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CFTC Report Warns of Systemic Risks from Climate Change

The report calls on financial regulators to move “urgently and decisively” to measure, understand, and address the risks climate change poses to the US financial system.

The CFTC (Commodity Futures Trading Commission) has released a report call for broad action to address systemic risks to the US financial system posed by climate change.

The report, entitled ‘Managing Climate Risk in the US Financial System’, is the first of-its-kind effort from a US government entity to examine the threats climate change presents to US financial stability. The effort was initiated by CFTC commissioner Rostin Behnam in June 2019.

Escalating weather events pose “significant challenges to our financial system and our ability to sustain long-term economic growth,” Behnam said, announcing the release of the report.

According to the report, climate risks may also exacerbate financial system vulnerabilities unrelated to climate change, including vulnerabilities caused by a pandemic that has stressed balance sheets, strained government budgets, and depleted household wealth.

“With this report in hand, policymakers, regulators, and stakeholders can begin the process of taking thoughtful and intentional steps toward building a climate-resilient financial system that prepares our country for the decades to come,” Benham said.

The report presents 53 recommendations to mitigate the risks to financial markets posed by climate change, covering carbon pricing, stress testing, emissions disclosures, and hedging tools, among other areas – some reaching outside the CFTC’s jurisdiction.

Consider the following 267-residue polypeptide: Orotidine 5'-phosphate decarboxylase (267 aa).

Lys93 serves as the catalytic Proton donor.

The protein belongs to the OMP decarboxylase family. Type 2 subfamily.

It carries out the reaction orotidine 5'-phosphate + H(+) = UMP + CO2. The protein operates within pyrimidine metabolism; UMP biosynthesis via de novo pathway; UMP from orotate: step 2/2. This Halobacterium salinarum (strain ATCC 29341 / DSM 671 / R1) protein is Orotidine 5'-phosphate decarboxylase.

The “single most important step” to manage climate risk and drive the appropriate allocation of capital is for the US to set a “fair, economy-wide and effective” price on carbon, the report says.

The report also calls on financial regulators to recognise that climate change poses serious emerging risks to the US financial system, incorporate these risks into their mandates, and move “urgently and decisively” to measure, understand, and address them.

US financial regulators already have wide-ranging and flexible authorities provided under existing statutes that could be used to start addressing financial climate-related risk now, the report says.

“Financial supervisors should require bank and nonbank financial firms to address climate-related financial risks through their existing risk management frameworks in a way that is appropriately governed by corporate management,” it says.

“That includes embedding climate risk monitoring and management into the firms’ governance frameworks, including by means of clearly defined oversight responsibilities in the board of directors.”

In addition, the report calls on regulators to help promote the role of financial markets as providers of solutions to climate-related risks, also highlighting the need for financial innovation to both efficiently manage climate risk and facilitate the flow of capital to accelerate the transition to a net-zero emissions economy.

The report, available here, was prepared by a subcommittee convened by the CFTC and comprising banks, asset managers, asset owners, and leading firms in the agriculture, oil and gas sectors, among others.

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